Acute respiratory distress syndrome (ARDS) is a clinical syndrome of severe dyspnea of rapid onset, hypoxemia, and diffuse pulmonary infiltrates leading to respiratory failure. ARDS is caused by diffuse lung injury from many underlying medical and surgical disorders. The lung injury may be direct, as occurs in toxic inhalation, or indirect, as occurs in sepsis (Table 268-1). The clinical features of ARDS are listed in Table 268-2. Acute lung injury (ALI) is a less severe disorder but has the potential to evolve into ARDS (Table 268-2). The arterial (a) Po2 (in mmHg)/Fio2 (inspiratory O2 fraction) <200 mmHg is characteristic of ARDS, while a Pao2/Fio2 between 200 and 300 identifies patients with ALI who are likely to benefit from aggressive therapy.
Table 268–1. Clinical Disorders Commonly Associated with ARDS |Favorite Table|Download (.pdf)
Table 268–1. Clinical Disorders Commonly Associated with ARDS
|Direct Lung Injury||Indirect Lung Injury|
|Aspiration of gastric contents||Severe trauma|
|Pulmonary contusion||Multiple bone fractures|
|Toxic inhalation injury||Head trauma|
Table 268–2. Diagnostic Criteria for ALI and ARDS |Favorite Table|Download (.pdf)
Table 268–2. Diagnostic Criteria for ALI and ARDS
|Oxygenation||Onset||Chest Radiograph||Absence of Left Atrial Hypertension|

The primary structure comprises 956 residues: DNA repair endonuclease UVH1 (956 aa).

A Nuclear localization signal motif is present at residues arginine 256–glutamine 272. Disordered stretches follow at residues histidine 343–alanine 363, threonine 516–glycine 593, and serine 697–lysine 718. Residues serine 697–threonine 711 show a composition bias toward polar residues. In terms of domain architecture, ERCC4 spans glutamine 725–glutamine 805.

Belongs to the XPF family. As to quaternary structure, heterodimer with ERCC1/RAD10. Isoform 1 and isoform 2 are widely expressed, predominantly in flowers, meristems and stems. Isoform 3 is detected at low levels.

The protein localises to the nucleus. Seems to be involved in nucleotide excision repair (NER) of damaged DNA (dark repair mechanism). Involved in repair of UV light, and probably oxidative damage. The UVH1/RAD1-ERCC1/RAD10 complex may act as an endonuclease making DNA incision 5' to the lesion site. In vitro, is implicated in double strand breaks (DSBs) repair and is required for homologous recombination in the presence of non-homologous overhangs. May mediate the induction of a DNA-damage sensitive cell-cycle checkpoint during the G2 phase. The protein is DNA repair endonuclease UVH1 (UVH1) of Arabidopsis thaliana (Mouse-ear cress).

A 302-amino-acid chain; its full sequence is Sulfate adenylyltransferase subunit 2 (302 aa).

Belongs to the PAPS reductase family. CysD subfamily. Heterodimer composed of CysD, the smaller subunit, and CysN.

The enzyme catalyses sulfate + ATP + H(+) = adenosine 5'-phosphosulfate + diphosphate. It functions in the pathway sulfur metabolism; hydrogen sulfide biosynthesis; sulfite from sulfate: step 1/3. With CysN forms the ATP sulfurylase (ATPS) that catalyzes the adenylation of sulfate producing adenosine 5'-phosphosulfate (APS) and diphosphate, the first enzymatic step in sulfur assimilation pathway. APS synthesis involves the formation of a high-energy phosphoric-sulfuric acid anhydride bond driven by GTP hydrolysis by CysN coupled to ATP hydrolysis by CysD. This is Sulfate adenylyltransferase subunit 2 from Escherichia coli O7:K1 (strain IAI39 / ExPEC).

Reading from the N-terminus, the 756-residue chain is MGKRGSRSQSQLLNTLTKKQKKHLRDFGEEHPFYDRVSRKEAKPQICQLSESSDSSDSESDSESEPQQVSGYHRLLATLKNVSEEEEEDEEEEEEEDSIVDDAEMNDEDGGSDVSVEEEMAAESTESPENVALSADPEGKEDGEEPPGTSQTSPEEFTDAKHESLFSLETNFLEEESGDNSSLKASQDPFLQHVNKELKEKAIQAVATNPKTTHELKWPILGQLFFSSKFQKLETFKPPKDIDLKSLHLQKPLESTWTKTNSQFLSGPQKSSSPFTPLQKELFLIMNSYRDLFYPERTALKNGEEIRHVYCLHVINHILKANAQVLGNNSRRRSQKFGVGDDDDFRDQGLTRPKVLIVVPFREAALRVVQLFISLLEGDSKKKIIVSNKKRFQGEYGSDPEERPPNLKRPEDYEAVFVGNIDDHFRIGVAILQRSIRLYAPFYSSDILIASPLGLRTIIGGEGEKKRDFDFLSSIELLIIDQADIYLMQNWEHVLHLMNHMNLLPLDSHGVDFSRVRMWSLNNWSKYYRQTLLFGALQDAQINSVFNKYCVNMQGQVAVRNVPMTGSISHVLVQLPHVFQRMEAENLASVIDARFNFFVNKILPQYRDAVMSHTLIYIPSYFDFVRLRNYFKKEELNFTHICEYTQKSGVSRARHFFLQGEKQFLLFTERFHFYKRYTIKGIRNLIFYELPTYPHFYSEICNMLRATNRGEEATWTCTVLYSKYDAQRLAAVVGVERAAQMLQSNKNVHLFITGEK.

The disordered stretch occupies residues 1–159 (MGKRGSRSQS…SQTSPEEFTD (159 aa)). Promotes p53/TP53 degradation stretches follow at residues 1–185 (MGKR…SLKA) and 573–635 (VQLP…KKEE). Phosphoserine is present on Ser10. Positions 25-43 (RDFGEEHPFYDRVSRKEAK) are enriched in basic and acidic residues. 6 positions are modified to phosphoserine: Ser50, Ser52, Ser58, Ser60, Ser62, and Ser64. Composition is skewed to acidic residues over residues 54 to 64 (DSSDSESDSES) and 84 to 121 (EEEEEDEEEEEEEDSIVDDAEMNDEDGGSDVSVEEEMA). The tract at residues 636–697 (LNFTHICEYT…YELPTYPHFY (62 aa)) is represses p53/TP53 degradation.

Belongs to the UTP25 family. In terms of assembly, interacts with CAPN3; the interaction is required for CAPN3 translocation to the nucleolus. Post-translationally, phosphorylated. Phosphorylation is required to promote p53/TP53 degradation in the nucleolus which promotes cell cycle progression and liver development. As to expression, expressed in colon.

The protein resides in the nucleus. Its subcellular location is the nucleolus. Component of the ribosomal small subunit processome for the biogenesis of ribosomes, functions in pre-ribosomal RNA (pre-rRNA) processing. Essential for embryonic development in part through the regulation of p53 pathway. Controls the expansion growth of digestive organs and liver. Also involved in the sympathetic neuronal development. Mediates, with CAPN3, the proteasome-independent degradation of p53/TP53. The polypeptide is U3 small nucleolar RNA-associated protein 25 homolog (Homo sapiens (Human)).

|ALI: PaO2/FIO2 ≤ 300 mmHg||Acute||Bilateral alveolar or interstitial infiltrates||PCWP ≤ 18 mmHg or no clinical evidence of increased left atrialpressure|
|ARDS: PaO2/FIO2 ≤ 200 mmHg|
The annual incidences of ALI and ARDS are estimated to be up to 80/100,000 and 60/100,000, respectively. Approximately 10% of all intensive care unit (ICU) admissions suffer from acute respiratory failure, with ˜20% of these patients meeting criteria for ALI or ARDS.
While many medical and surgical illnesses have been associated with the development of ALI and ARDS, most cases (>80%) are caused by a relatively small number of clinical disorders, namely, severe sepsis syndrome and/or bacterial pneumonia (∼40−50%), trauma, multiple transfusions, aspiration of gastric contents, and drug overdose. Among patients with trauma, pulmonary contusion, multiple bone fractures, and chest wall trauma/flail chest are the most frequently reported surgical conditions in ARDS, whereas head trauma, near-drowning, toxic inhalation, and burns are rare causes. The risks of developing ARDS are increased in patients suffering from more than one predisposing medical or surgical condition (e.g., the risk for ARDS increases from 25% in patients with severe trauma to 56% in patients with trauma and sepsis).
Several other clinical variables have been associated with the development of ARDS. These include older age, chronic alcohol abuse, metabolic acidosis, and severity of critical illness. ...